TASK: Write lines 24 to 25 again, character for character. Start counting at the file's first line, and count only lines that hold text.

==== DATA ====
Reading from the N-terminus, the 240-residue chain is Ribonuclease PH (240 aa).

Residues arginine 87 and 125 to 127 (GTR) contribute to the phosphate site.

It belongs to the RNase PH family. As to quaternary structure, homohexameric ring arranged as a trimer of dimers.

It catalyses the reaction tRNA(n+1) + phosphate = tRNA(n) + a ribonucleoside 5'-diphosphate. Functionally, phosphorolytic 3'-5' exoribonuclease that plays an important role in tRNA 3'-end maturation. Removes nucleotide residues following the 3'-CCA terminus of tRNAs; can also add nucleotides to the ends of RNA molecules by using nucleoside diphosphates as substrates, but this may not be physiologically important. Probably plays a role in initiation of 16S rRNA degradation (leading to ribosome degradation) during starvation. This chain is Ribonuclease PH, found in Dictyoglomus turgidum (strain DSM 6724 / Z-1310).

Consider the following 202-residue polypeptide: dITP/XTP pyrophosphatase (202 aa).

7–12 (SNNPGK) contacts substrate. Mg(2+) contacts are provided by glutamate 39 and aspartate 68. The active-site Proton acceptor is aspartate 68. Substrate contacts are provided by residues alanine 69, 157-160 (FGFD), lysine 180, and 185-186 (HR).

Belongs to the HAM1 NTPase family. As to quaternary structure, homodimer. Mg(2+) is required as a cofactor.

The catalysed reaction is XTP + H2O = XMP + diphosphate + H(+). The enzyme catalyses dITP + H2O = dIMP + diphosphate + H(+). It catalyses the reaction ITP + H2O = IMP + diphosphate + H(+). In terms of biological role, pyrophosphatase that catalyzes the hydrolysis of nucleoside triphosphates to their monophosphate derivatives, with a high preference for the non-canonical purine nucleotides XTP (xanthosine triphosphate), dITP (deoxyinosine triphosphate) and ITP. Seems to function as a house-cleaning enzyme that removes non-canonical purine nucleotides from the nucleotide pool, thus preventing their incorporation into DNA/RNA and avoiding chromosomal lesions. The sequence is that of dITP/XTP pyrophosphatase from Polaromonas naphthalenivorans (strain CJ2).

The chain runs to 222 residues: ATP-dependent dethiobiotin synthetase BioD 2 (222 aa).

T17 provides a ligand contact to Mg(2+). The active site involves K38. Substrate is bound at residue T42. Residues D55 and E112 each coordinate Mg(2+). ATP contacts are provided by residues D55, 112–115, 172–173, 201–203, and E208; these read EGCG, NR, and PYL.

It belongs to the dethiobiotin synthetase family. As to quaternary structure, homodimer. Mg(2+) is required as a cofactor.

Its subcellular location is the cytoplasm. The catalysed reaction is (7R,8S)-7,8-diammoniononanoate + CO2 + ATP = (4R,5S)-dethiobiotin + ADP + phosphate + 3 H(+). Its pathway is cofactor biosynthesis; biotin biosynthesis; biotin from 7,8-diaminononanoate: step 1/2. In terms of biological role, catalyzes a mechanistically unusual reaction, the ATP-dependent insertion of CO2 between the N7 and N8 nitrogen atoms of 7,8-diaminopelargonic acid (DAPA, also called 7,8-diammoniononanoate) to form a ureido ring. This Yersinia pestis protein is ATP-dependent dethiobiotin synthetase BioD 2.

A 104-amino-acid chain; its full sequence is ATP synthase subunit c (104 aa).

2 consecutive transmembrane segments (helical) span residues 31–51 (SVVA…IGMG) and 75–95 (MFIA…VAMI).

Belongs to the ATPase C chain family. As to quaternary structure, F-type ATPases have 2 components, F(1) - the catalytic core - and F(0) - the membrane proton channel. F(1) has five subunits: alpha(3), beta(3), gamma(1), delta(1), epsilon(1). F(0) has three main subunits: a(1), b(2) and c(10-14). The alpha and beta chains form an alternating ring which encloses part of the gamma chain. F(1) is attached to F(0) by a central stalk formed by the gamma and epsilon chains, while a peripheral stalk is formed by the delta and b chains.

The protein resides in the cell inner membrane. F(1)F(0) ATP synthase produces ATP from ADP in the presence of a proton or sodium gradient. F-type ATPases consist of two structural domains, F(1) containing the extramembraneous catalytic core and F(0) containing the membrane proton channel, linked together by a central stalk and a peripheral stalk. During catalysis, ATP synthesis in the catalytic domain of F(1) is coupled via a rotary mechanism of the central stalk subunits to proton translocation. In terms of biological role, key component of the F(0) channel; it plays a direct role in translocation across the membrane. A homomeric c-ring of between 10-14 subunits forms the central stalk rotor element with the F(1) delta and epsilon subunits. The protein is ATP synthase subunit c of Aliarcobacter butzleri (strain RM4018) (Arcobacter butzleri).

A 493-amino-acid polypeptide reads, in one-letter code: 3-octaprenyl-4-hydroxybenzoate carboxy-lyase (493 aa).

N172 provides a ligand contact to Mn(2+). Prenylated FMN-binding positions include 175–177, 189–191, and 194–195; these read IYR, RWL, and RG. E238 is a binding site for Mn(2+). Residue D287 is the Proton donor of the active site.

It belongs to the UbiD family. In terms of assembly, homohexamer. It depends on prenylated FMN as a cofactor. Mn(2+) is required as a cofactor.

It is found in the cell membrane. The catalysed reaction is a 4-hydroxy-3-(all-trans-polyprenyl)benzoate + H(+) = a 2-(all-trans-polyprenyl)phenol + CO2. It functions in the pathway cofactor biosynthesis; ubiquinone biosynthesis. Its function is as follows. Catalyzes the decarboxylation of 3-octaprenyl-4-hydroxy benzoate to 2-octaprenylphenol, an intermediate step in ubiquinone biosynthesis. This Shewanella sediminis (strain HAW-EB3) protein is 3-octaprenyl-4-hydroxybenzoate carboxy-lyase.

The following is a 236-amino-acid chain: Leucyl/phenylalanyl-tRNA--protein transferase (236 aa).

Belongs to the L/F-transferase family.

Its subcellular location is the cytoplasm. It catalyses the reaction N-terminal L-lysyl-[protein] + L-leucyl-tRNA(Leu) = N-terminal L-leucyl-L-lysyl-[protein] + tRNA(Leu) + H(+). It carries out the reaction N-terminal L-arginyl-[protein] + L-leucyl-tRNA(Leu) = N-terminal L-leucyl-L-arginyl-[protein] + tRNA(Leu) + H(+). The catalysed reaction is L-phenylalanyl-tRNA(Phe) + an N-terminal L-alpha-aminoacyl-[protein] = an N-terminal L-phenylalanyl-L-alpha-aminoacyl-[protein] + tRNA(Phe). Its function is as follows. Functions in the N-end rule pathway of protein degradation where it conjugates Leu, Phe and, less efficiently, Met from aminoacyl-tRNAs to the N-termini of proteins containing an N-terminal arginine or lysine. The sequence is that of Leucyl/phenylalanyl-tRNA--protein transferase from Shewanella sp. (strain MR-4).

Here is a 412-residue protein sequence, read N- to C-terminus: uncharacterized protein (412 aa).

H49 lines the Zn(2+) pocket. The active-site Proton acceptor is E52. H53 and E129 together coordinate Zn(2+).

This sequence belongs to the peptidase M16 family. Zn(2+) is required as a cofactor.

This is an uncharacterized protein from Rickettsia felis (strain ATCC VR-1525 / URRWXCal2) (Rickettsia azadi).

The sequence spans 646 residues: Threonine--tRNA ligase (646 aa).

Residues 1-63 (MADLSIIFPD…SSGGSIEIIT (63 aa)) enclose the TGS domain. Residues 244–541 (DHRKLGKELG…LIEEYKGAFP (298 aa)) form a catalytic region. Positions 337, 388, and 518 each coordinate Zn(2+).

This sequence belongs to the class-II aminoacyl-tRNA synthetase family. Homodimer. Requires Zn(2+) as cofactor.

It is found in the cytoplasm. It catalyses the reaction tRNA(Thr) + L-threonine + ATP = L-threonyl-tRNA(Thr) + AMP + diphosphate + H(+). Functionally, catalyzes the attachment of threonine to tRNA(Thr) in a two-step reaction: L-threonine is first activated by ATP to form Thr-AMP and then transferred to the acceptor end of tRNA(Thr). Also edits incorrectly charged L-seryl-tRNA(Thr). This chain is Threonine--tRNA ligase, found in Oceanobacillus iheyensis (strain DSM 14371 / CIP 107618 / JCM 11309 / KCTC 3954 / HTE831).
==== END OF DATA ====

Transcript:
Here is a 412-residue protein sequence, read N- to C-terminus: uncharacterized protein (412 aa).

H49 lines the Zn(2+) pocket. The active-site Proton acceptor is E52. H53 and E129 together coordinate Zn(2+).